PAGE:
It is a well-kept secret that it is easier to see Snow Leopards in Mongolia than in India–or anywhere else in the world, so wildlife tourism in the country is growing. We find Snow Leopards there at lower altitudes and without strenuous conditions. In fact, our tour has a 100% success rate in finding Snow Leopards to date.

Snow Leopard - Zoonar GmbH Alamy Stock Photo

eBird has recently reported that Mongolia has had a 200% growth in the number of submitted bird lists over the last year. The country is at the crossroads of migratory flyways from East and West, and the fall season is excellent for warblers, buntings, waterfowl such as Bar-headed Goose and Baikal Teal, and specialties such as Altai Snowcock and White-naped Crane. The word is getting out about Mongolia’s biodiversity–and it is no surprise that 500 bird species have been documented, and two new field guides to the birds of this spectacular nation were published last year.

I hope you will consider joining me in Mongolia this fall, or, if not, perhaps in 2024.

Our next Snow Leopards of Mongolia: Birds & Rare Mammals of the Mongolian Wilderness tour will operate September 1–15, 2023, with Attila Steiner and Rafael Galvez; $11,645 in double occupancy from Ulaanbaatar. Limit 10.

Snow Leopards of Mongolia: Birds & Rare Mammals of the Mongolian Wilderness, September 1–15, 2024, with Rafael Galvez and Attila Steiner; price to be announced in double occupancy from Ulaanbaatar. Limit 10.

For an in-depth look at this tour, please view our webinar, produced last year, featuring Rafael Galvez.

Caucasus Georgia Rises as a Top Birding Destination, by Rafael Galvez

Tourism in the country of Georgia, in the Caucasus, has never been better. VENT’s 2022 Caucasus Georgia: Birds, Ancient Chants & Wine tour was a great success. The streets of the capital, Tbilisi, and other major cities were bustling with visitors from Europe, Asia, and the Middle East. Our group traveled safely throughout this dynamic country, using the populous hubs as springboards to access six distinct regions, from desert to alpine tundra. We experienced a variety of nature encounters, including thousands of migratory raptors and songbirds along the coast, and endemics such as Caucasian Snowcock and Caucasian Grouse.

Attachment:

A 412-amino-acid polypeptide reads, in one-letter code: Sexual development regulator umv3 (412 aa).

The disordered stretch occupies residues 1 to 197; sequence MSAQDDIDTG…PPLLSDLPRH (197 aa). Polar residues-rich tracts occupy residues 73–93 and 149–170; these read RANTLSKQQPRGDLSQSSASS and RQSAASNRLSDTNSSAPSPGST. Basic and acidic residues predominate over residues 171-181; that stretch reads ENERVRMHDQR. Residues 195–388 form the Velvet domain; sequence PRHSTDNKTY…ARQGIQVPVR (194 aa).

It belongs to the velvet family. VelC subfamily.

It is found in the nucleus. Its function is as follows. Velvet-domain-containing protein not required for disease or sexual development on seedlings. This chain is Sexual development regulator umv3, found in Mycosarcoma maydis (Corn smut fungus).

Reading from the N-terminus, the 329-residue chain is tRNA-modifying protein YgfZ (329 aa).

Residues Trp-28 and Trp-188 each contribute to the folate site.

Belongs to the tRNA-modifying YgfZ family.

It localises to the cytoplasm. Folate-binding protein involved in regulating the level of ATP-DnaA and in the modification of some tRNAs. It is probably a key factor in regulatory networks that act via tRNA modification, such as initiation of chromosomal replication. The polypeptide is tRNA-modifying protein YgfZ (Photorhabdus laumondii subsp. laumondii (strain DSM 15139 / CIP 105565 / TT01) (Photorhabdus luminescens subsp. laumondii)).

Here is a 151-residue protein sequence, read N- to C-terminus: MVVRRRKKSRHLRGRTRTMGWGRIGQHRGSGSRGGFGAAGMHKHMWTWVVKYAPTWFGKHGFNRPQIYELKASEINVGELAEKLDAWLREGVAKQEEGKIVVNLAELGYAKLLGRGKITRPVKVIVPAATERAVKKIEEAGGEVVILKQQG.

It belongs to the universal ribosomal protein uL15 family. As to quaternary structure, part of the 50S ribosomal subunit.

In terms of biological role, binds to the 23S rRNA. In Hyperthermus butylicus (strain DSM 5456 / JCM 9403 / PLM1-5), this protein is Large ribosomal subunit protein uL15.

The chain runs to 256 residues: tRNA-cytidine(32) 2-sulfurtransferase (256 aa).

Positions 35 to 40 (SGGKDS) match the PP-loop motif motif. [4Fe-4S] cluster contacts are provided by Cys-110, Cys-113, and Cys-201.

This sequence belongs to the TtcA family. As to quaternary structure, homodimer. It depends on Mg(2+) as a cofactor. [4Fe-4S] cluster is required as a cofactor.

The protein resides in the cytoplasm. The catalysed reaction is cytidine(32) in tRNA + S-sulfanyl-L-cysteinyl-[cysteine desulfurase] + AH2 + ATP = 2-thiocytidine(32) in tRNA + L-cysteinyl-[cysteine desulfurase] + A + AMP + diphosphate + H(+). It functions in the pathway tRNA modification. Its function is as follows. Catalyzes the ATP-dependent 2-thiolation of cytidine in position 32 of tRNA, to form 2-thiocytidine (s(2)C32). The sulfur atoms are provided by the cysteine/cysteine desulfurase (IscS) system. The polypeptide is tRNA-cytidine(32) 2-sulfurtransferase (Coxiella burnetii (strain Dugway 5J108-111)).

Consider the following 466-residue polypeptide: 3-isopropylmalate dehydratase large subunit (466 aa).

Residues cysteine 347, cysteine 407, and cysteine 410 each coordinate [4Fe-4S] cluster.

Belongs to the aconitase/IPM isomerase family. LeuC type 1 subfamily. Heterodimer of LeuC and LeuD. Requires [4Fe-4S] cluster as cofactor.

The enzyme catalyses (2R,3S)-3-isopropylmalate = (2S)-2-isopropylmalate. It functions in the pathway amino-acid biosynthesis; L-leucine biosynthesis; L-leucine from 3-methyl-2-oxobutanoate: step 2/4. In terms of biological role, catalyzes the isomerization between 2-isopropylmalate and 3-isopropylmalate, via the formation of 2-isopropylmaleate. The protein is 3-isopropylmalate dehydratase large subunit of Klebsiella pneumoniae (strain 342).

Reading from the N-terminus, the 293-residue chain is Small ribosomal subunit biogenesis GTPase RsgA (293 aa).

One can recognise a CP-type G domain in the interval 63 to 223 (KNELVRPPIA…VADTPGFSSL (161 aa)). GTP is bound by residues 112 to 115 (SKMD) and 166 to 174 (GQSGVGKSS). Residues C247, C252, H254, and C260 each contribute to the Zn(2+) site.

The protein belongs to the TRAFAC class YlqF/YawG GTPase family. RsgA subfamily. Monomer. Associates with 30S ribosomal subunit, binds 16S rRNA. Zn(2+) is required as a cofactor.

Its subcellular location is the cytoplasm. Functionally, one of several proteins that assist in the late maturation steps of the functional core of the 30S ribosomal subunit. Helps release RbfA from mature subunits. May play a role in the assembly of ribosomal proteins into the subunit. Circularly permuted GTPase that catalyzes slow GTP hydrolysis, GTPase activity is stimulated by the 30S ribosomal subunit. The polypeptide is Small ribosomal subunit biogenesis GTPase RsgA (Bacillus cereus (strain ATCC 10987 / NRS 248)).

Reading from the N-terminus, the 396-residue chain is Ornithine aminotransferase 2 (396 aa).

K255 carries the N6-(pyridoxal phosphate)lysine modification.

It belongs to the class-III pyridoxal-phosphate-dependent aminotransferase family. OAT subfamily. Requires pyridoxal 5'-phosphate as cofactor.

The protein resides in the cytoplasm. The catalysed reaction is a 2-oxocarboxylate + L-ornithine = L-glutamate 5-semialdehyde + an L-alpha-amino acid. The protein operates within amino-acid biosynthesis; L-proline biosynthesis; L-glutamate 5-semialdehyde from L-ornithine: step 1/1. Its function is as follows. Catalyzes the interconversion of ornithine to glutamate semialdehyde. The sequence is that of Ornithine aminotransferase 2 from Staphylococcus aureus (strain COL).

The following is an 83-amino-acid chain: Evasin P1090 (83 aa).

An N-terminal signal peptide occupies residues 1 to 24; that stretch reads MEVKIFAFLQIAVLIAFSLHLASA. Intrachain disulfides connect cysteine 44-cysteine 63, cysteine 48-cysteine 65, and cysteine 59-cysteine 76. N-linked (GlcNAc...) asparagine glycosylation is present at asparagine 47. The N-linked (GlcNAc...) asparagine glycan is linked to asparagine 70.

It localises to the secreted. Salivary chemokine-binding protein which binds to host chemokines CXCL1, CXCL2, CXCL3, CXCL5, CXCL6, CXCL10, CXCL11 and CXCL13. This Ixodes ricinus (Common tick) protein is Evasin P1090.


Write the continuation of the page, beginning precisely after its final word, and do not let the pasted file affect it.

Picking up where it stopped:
Lammergeier - Rafael Galvez

The historic settlements of Georgia are full of winding cobblestone streets and small shops and restaurants, as well as many public museums, churches, synagogues, and mosques that underscore the diversity of this unique country. Despite the booming tourism, we found intimate places to experience the ancient chanting and feasting traditions that make Georgia world renowned.

While the conflict between Russia and Ukraine is a looming concern, Georgia is more than 1,000 miles away. The Georgian hospitality tradition is strong, welcoming those fleeing the conflict to find peace and refuge in Georgia. Everywhere we went we heard voices from throughout the world, not only the native Georgian languages, but also Russian, Turkish, Armenian, French, Swedish, and much more.

Caucasus Georgia awaits you, with its ancient tradition of hospitality, chanting, and artisanal wines. It is no surprise that this region has risen as one of the foremost birding hotspots in the world, where more than a million migratory birds are counted each fall.

Our next Caucasus Georgia: Birds, Ancient Chants & Wine tour will operate September 23–October 9, 2023, with Rafael Galvez and Attila Steiner; $8,795 in double occupancy from Tbilisi. Limit 14.

Caucasus Georgia: Birds, Ancient Chants & Wine, September 23–October 9, 2024, with Rafael Galvez and Attila Steiner; price to be announced in double occupancy from Tbilisi. Limit 14.

For an in-depth look at this tour, please view our webinar, produced last year, featuring Rafael Galvez.


Our tradition of breaking new ground in Colombia continues with a brand-new tour to Amazonia. This tour, Escape to Amazonian Colombia, will visit the Mitú area of eastern Colombia and will be led by longtime VENT tour leader Steve Hilty.